ASM Technologies has managed to clock up sales of £15m – half of its annual turnover – through an SME-friendly service it launched a year ago.
The SME Access Service was unveiled last October and was designed to defend channel margins and help smaller firms win government business.
During the past 12 months, the company has racked up £15m in sales through the scheme, which accounts for more than half its sales over the past year.
It claims that by acquiring products and services through its scheme, SMEs can meet government procurement requirements and pitch for business that would have been out of their reach otherwise. The companies using the service also receive training from ASM so they can best respond to Invitation To Tender (ITT) documents.
The government has been keen to talk up its SME credentials over the past year – capping IT deals at £100m and enforcing a two-year maximum term – but small firms have recently spoken out about the barriers blocking them from public sector procurement.
ASM's sales director Iain Tomkinson said the SMB service has helped a lot.
"We discovered last year that many resellers were finding it difficult to meet the government's new requirements without seeing significant drops in their profitability," he said. "The sheer cost of on-boarding so many SMEs onto their supply chain just to remain compliant was proving too much to bear, so they were looking for a solution.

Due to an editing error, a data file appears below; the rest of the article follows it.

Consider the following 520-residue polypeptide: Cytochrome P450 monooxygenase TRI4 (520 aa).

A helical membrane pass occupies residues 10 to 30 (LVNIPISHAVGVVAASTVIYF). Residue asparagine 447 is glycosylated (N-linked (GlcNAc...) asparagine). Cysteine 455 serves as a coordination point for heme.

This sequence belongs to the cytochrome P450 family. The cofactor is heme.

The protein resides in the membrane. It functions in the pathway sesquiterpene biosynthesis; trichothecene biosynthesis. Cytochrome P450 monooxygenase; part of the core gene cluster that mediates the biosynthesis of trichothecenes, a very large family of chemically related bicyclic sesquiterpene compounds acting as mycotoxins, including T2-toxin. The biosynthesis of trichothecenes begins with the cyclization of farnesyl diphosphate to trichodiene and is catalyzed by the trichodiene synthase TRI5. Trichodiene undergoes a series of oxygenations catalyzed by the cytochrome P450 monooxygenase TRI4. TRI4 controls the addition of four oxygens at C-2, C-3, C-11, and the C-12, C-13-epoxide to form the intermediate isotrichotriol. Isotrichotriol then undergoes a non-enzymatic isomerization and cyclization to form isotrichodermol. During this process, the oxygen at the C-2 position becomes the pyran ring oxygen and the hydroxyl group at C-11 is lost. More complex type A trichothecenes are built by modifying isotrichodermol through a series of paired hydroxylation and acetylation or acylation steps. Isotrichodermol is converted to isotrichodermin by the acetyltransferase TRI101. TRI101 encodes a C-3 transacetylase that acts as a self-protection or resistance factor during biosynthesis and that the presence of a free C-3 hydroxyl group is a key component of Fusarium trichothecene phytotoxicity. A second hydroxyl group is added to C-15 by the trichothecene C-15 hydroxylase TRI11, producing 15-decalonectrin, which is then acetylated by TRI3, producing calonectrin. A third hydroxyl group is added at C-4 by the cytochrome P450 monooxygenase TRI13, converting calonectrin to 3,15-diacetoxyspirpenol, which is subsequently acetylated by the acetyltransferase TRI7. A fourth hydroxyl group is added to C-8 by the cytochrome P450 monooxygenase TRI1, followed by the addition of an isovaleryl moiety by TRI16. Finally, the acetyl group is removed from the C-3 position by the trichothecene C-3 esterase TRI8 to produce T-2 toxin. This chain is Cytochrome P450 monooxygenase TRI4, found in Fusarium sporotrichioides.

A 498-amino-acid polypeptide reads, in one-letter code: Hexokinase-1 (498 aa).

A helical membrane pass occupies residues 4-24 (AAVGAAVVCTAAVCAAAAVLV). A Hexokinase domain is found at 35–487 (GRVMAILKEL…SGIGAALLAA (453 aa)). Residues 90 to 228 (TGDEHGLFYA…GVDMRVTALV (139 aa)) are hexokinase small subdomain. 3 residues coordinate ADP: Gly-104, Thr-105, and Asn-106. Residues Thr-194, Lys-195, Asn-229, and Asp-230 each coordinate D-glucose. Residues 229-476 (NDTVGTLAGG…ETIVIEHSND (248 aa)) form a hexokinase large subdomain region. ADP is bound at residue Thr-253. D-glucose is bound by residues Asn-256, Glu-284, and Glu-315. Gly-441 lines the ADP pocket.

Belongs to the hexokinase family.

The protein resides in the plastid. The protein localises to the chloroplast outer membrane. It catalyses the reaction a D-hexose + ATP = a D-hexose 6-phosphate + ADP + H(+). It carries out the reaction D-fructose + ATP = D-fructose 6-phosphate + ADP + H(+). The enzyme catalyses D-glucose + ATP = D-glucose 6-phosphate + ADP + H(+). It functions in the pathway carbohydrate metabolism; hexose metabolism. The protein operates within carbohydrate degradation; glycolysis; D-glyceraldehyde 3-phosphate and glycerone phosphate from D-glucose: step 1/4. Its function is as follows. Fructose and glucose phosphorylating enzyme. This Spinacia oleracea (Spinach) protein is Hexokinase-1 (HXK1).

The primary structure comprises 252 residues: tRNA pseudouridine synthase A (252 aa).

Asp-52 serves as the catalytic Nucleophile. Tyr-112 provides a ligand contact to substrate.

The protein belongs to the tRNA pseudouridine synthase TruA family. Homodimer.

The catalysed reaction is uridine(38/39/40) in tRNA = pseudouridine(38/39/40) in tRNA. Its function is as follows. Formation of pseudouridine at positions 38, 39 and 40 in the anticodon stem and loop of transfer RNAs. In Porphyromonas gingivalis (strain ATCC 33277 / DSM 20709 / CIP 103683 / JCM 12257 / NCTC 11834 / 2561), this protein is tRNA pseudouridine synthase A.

"With over 1,200 SMEs available through just one supplier relationship, many resellers have been able to continue to bid successfully for government contracts, and with over £15m of sales to SMEs, we have been able to help many innovative companies to grow during this time as well."
Vendor's announcements include AI-powered Microsoft Office, a move away from password verification and an alliance with Adobe and SAP
Vendor claims hackers are hijacking machines to mine for cryptocurrency
Nearly half of SMBs are planning to invest in digital workflows to reduce their paper-based processes by 2025, according to Quocirca
The charter has pulled together the biggest names in tech in an unprecedented attempt to address the tech industry's lack of diversity. Tom Wright asks how it plans to do it